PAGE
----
6 criteria to choose the right motor for a jointed arm robot

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Person showing different motors on a collaborative robot

Choosing different parts of a robot might get a little complicated especially with the various options available on the market.

When it comes to motors, the decision never gets easier. In fact, robots rely on high-performance motors to drive their movements and perform their tasks with precision and speed.

There are many different factors to consider. In this article, we will discuss some of the key criteria to consider when choosing a motor for a collaborative robot dedicated to research and education.

1. Power and Torque

The power and torque requirements of an educational robotic arm are typically lower than that of industrial arm robots, but still depend on the intended use of the robot. If the robot is designed for heavy lifting or precise movements, it will require a motor with higher power and torque. In general, a motoreducer with a power output of around 50-100 watts and a torque of 0.2-0.5 Nm is sufficient for most cobots made for education.

More info on this video showcasing precise data about Ned2 and its capacities:

2. Maximum Acceleration

The higher the reducer’s gear ratio is, the higher the maximum acceleration of the motor will be.

The maximum acceleration of the motor is also an important consideration when selecting a motor for an educational arm robot. The motor should be able to accelerate and decelerate quickly, to ensure that the robot can perform fast and efficient movements.

3. Affordability 

Usually, universities and schools look for affordable materials for their classrooms, especially because they tend to purchase important quantities to ensure a fair educational experience for each student.

Cost is often a limiting factor in educational settings. While it’s important to select a motor that meets the requirements of the robot, it’s also important to balance cost with performance. In general, a motoreducer with a price range of $50-$200 is suitable for most educational arm robots.

4. Power Density

Power density refers to the amount of power that can be generated by the motor in relation to its size and weight. In general, a motor with a higher power density is preferred for educational arm robots, as it allows for a more compact and lightweight design. A motoreducer with a power density of around 1-2 kW/kg is suitable for most cases.

5. High Speed Capability

While industrial robotic arms often require high speed capabilities, those designed for education typically have lower speed requirements. However, a motor with high speed capability can still be beneficial in certain applications, such as when the robot needs to perform fast movements or when a higher operating frequency is required according to the robotic use cases.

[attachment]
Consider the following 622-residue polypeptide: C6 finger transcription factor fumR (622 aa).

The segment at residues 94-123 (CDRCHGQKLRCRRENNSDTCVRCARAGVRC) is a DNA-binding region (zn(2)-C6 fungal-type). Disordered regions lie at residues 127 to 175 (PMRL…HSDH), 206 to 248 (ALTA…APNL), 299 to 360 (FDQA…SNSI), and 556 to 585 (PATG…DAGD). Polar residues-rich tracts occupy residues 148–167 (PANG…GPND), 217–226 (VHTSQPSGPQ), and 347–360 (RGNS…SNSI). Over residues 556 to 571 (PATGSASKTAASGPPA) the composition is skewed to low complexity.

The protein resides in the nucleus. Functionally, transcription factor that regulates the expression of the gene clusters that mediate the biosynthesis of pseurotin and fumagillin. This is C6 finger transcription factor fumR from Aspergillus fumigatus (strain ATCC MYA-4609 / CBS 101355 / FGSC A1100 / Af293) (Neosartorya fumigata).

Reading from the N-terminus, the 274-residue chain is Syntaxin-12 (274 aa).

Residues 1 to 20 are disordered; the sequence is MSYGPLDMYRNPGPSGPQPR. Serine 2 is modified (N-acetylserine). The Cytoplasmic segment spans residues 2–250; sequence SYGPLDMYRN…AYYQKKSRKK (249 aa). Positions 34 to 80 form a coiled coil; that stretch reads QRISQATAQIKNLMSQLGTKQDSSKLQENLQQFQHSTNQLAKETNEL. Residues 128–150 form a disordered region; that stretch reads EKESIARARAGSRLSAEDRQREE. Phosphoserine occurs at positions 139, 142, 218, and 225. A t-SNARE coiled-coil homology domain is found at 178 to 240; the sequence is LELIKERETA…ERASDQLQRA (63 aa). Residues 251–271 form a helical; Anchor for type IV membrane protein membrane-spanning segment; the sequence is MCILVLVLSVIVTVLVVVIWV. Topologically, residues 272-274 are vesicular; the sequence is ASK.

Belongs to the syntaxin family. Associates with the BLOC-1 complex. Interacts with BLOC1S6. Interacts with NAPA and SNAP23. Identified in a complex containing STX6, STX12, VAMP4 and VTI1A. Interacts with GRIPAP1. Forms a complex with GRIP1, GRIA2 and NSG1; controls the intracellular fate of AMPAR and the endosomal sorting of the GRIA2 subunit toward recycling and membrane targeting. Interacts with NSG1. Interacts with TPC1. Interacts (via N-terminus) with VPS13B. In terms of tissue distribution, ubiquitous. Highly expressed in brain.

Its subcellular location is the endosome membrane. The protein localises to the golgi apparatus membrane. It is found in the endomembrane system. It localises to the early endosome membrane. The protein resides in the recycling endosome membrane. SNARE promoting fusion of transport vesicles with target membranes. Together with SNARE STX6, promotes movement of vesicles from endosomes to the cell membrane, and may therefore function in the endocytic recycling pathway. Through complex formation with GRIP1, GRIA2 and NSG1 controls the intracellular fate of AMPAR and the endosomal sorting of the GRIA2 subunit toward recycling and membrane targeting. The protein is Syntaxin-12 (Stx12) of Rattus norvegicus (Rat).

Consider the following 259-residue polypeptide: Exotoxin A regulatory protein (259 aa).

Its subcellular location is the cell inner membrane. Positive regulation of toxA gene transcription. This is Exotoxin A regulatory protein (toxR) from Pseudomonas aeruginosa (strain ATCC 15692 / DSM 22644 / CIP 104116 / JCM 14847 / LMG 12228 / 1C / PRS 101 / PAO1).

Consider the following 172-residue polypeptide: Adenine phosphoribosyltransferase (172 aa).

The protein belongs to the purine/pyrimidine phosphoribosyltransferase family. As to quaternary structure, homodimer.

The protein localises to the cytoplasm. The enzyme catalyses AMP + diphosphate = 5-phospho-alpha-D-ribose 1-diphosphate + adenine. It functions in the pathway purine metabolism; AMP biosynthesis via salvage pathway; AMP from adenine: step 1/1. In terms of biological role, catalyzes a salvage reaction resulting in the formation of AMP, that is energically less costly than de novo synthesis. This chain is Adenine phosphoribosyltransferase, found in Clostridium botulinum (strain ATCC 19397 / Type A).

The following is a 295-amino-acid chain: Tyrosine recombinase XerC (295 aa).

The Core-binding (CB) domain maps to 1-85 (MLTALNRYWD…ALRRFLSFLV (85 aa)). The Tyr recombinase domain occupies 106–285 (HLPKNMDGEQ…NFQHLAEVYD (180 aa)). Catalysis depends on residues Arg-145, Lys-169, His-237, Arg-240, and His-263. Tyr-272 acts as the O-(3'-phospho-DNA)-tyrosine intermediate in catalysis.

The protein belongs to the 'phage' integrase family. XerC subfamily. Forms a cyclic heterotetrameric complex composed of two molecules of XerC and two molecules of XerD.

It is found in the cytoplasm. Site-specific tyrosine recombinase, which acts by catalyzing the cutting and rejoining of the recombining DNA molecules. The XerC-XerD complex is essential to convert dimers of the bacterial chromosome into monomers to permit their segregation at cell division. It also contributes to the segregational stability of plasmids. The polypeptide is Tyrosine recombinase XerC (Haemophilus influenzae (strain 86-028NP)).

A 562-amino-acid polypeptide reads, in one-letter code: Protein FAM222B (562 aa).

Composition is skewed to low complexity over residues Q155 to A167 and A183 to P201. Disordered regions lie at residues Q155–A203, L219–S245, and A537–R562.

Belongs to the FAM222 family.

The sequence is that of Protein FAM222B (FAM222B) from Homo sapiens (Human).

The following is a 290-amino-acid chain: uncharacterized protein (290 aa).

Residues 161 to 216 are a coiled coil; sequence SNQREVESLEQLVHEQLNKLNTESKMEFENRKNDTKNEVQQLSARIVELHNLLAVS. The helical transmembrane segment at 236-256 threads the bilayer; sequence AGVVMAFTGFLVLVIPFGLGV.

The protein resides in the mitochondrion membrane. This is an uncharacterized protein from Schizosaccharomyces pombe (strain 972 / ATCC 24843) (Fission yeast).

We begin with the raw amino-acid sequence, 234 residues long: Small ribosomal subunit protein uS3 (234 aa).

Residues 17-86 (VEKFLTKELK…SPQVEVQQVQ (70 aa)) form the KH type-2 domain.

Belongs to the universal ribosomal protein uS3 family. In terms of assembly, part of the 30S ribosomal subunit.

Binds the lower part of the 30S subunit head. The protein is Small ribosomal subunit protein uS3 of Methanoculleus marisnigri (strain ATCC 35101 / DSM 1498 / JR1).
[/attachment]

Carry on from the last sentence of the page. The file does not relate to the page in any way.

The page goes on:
The speed of an educational arm robot depends on its intended use, but generally, a motoreducer with a speed range of 10-100 RPM is sufficient for most applications. The motor should also be capable of maintaining consistent speed throughout its range of motion, to ensure accurate and precise movements.

6. Reliability

Reliability is a crucial factor when selecting a motor for an educational robotic arm, as these robots are often used for teaching and learning purposes. The motor should be designed to operate consistently and reliably, with minimal maintenance required. It’s also important to select a motor from a reputable manufacturer with a good track record for quality and reliability.

What’s next?

Once you’ve matched your needs with those criteria, you’ll be able to choose the most suitable motor for your project referring to the table below:


Table showing precise motor performance data


At Niryo, our six axis collaborative robots rely on two types of motors: the custom-made stepping motors and the servomotors XL330 and XL430.

Image showing a stepper motor and a servo motor for robotic use

The stepper motors are being used for the first three axes: base, shoulder, and elbow, in order to guarantee an acceptable power density and an adequate torque.

On the other hand, the servo DC motors were chosen for the other three axes: forearm, wrist, hand. This choice was made to ensure a good speed along with a fair overload capacity, but also because of their compact size and light weight.

We should note that both types are considered as affordable so that the final price of the robot stays in the range of acceptable, while keeping it possible to ensure that the robot operates effectively and provides a valuable learning experience for students!

And while we’re at it… a sneak peak into our French factory, where motors are of course on the assembly line.

Thanks for reading, for additional info, get in touch with us, we answer promptly.